Productivity has become a buzzword as of late. Why? Because organizations everywhere want to reap the benefits of reduced redundancy and maximized efficiency. And when it comes to the workplace, even a small positive change can have a large effect on revenue, employee morale, and overall performance.
Luckily, you don’t have to reinvent the wheel to increase efficiency at work. Start with these five simple tips aimed at streamlining everyday processes.
Offer Flex Hours for Employees
Some people are morning people—eager to get started on their to-do list as soon as they wake up. Others need a few caffeinated beverages to get started, and even then, tend to do their best work later in the day. A little wiggle room in work hours can go a long way in accommodating these differences in people’s natural rhythm.
Some managers may be surprised to learn that flexibility increases productivity. This is why many companies are evolving past strict 9-to-5 requirements.
Flexibility may take the form of:
- Nontraditional work hours,
- The option to work remotely,
- Freedom in structuring breaks.
Of course, businesses must develop a system of checks and balances to ensure workers are still, well, working. Emphasize that flexibility is a privilege; taking advantage of the laxer rules is not acceptable.
Leave Room for Breaks
Most of the time, productivity does not look like people furiously focused on a task for hours on end. The human brain is not wired to focus endlessly without reprieve. Research has found that the ‘perfect’ break is 17 minutes long, following 52 consecutive minutes of focused work.
Even if state laws dictate something like 15 minutes of break time per four hours of work, it’s beneficial to give employees more leeway. Brain breaks are vital to producing good work, so it’s useful to view break time not as ‘lost’ but as ‘much-needed.’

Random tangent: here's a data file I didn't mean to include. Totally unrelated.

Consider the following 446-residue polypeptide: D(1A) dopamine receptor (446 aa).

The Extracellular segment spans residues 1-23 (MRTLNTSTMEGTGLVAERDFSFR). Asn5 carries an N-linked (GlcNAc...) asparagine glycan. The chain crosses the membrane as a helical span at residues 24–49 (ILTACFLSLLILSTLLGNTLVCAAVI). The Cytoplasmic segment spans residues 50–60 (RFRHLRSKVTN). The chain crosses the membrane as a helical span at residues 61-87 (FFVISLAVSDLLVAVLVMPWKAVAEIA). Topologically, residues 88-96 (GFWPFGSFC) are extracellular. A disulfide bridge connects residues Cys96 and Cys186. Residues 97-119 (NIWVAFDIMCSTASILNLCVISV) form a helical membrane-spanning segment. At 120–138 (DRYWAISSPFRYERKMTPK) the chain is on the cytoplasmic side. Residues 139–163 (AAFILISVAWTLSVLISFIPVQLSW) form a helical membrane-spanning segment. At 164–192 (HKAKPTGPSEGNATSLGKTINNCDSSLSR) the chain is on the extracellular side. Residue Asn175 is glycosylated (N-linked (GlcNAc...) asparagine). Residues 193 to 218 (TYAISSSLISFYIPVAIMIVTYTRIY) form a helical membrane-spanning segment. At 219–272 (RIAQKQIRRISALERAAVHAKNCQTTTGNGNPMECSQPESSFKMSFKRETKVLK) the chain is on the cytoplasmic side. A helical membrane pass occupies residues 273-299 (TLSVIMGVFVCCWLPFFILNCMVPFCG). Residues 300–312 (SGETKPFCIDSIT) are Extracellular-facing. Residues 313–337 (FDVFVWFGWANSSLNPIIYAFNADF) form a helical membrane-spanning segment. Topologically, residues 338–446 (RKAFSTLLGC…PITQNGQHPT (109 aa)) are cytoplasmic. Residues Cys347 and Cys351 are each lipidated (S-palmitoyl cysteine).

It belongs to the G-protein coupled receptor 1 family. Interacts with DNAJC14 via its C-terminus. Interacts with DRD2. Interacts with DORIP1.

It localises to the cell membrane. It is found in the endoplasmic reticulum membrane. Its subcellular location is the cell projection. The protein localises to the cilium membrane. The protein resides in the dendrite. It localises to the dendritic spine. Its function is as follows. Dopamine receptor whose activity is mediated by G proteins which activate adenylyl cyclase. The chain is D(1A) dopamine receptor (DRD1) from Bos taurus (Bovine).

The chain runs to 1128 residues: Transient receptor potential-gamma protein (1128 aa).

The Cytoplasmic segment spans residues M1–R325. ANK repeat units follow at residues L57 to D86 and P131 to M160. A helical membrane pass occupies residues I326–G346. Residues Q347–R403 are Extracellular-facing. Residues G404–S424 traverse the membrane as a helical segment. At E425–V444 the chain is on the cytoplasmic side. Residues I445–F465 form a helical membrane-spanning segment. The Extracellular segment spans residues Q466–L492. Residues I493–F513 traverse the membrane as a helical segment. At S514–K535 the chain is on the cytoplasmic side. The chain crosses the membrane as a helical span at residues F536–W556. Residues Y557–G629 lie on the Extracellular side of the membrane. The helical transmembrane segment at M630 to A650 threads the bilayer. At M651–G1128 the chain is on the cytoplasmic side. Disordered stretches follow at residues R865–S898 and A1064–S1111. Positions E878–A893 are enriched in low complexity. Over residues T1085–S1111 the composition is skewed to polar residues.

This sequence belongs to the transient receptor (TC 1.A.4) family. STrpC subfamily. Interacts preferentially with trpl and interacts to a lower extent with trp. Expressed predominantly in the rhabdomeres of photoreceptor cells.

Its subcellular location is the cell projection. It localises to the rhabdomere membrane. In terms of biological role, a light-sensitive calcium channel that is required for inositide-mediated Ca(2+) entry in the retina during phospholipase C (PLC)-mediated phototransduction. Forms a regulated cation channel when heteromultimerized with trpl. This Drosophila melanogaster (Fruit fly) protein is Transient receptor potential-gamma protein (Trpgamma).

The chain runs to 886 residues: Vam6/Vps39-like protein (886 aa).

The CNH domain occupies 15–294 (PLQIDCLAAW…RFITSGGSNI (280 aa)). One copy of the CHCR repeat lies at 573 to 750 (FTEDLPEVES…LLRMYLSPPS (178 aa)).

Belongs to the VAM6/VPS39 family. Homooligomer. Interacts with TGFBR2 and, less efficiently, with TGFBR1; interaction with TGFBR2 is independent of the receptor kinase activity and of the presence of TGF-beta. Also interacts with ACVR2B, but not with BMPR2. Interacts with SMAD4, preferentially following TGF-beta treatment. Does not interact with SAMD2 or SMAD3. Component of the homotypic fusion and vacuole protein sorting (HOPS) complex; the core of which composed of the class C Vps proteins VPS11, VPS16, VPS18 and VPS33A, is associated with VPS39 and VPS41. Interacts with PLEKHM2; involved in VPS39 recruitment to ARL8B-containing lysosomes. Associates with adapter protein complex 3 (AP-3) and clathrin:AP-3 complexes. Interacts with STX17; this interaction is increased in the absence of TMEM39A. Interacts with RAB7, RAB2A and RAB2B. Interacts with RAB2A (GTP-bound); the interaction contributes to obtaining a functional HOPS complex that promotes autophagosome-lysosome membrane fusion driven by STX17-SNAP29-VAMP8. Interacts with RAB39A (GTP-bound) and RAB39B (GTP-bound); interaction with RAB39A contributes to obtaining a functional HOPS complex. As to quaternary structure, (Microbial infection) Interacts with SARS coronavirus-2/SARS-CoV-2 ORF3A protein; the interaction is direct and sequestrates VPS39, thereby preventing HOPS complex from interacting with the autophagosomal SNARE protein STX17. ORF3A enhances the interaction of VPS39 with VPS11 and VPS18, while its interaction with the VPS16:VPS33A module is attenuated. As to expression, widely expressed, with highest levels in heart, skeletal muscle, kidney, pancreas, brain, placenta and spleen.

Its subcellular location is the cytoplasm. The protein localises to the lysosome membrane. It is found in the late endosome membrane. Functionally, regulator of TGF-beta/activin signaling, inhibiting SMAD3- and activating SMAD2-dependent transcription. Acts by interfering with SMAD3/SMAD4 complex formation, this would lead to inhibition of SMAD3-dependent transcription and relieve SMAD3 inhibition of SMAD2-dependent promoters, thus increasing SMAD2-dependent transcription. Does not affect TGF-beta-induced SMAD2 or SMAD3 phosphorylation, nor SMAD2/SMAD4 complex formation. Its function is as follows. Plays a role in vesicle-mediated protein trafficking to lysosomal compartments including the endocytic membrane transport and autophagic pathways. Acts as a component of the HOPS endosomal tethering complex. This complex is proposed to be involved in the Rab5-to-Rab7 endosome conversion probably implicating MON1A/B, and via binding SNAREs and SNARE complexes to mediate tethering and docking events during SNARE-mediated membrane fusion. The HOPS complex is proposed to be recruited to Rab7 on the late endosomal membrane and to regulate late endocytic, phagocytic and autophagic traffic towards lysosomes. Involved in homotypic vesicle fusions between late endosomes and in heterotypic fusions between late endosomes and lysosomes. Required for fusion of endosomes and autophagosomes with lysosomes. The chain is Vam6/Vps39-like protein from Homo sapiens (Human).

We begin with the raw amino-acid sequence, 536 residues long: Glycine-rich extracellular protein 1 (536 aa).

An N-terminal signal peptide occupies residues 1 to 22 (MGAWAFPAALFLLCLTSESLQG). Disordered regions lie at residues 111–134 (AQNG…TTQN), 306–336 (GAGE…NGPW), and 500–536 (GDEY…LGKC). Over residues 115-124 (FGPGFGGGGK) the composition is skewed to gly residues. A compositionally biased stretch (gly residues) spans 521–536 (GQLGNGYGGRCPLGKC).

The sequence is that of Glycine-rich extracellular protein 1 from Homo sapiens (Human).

Meet Only When Necessary
Most employees attend 62 meetings monthly—and consider over half of those as time wasted. This hack is really simple: Only hold meetings when necessary. Oftentimes, a simple email will suffice. Plus, pulling employees out of their workflow to attend meetings tends to reduce focus and increase frustration. If you currently have daily, weekly, monthly and quarterly check-in meetings plus a host of training and ad hoc sessions, reconsider this approach.
Gauge Meeting Effectiveness
When you do hold meetings, you want each one to count. Otherwise, you’ll find your team having to revisit topics and stall action items over time. Hosting a short staff meeting game at the end of each conference is an easy way to gauge topic retention. The anonymous live poll results will reveal which topics employees are grasping and which ones they’re missing. Using this information, leaders can structure meetings in a productive way moving forward and end the cycle of important information slipping through the cracks.
Stay Current on Tech Trends
Keeping up with change can be a real challenge in even the most modern workplace. Technology is advancing in leaps and bounds, plus implementing new strategies usually involves getting multiple busy decision-makers on board before rolling out advancements. Investing some time and energy into staying abreast on the latest workplace technology can have significant dividends down the line, however.
Sticking to tried-and-true methods typically saves time up front but can be counterproductive if it prohibits your organization from adopting new applications, devices, and workflow tools. Keep an open mind and consider how new collaboration tools will actually save time and frustration after adoption. There’s a reason cutting-edge organizations tend to stay on top of the latest technology and productivity innovations.
Boosting organizational efficiency is a matter of minimizing redundancy while furnishing optimal conditions for employees.
More News to Read
- 3 Tips for Running a Successful Family Business
- The Pros and Cons of RFID Technologies. — Click tips
- Building an Online Presence for Your Local Business
- A Growing Concern: Why the US Government is Worried About Botnets
- New Technique Developed by Rice Researchers Paves the Way for Better 2-D Catalysts